A Booklet to Celebrate Maitland Hospital’s Centenary
Dressed in well-pressed uniforms, a group of nurses formed a guard of honour outside the new Maitland Hospital outpatients wing on 7 November 1942. Proud to be present at such an historic event, the Governor of NSW, Lord Wakehurst and Lady Wakehurst began by inspecting the guard, then unveiled a plaque to commemorate the hospital’s centenary, and formally opened the new building. In the large gathering of invitees were the NSW Minister for Health and representatives of local governing bodies, patriotic and other organisations. All of them likely held a copy of this 12–paged Maitland Hospital centenary booklet in their hands.
Those who flipped through its pages, while listening to the afternoon’s proceedings, must have been suitably impressed by the publications’ photographic prints separated by delicate leaves of blue waxed paper. The images featured the hospital at its best – art deco buildings, manicured gardens, and smiling patients in pristine and tidy wards, decorated with potted palms and cheerful vases of flowers. If one had to go to hospital in 1942, this was surely not such a bad place to be?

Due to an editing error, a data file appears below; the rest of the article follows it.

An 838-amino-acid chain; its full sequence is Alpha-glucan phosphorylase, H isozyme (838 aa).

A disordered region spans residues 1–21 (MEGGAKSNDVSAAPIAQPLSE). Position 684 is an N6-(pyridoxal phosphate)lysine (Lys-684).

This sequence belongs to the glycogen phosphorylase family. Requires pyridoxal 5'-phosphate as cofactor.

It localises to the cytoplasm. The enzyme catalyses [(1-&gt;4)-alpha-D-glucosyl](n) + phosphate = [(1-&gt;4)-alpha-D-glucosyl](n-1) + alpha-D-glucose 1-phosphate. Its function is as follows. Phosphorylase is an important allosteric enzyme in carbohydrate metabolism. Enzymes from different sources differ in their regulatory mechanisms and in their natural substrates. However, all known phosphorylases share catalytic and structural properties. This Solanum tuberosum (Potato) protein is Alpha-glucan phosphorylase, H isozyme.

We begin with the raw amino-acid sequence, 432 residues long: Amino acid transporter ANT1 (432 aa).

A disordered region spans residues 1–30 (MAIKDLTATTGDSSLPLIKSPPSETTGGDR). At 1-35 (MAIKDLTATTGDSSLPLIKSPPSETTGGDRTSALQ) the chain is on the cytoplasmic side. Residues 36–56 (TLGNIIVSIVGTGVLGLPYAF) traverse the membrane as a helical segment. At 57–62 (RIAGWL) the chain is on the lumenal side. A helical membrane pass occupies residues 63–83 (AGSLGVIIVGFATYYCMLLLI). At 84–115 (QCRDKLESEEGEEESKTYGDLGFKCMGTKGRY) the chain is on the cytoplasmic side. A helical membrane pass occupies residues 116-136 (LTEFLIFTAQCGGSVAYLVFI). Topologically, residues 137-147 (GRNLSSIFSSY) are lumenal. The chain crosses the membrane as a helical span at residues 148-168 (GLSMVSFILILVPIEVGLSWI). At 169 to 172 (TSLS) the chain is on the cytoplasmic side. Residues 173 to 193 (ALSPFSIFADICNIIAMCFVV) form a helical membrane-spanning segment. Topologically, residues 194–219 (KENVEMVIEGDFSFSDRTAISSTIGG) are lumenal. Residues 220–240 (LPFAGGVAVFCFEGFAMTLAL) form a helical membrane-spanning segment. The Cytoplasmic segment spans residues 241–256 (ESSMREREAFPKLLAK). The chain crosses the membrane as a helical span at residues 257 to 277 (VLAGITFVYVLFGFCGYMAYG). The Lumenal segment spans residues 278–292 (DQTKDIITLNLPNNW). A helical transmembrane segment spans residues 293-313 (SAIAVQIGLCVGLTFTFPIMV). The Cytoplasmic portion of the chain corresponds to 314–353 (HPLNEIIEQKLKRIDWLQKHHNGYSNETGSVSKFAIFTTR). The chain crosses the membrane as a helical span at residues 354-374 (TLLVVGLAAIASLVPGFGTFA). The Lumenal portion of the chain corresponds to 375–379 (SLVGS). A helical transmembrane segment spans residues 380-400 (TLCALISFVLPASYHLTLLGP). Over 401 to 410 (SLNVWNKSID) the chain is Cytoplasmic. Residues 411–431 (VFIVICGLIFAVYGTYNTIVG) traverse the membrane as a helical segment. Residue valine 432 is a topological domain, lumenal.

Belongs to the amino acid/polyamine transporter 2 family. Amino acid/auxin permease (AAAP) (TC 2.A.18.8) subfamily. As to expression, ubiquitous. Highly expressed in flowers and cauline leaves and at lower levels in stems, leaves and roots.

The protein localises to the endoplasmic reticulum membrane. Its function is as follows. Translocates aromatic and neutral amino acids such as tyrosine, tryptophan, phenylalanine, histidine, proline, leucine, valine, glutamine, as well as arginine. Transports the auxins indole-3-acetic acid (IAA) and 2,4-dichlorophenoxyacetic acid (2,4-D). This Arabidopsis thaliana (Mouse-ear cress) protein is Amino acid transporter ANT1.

The booklet was published by Maitland Hospital for its centenary events, but it did not contain a history of the institutions’ previous 100 years. Instead, the carefully selected contemporary photographs reflect an intention to demonstrate far the institution had come towards creating a comfortable, clean and reliable health institution for the Maitland community.
With origins in the establishment of the Maitland Benevolent Asylum in 1842 in the Caroline Chisholm Immigrants Home, Maitland Hospital moved into the newly built hospital on Campbells Hill in 1849. Into the twentieth century, new buildings were built alongside alterations and adaptations, which were connected by awkward corridors and walkways, and the beautiful institution featured in the booklet lost some of its charm. In early 2022, the hospital moved to new premises at Metford.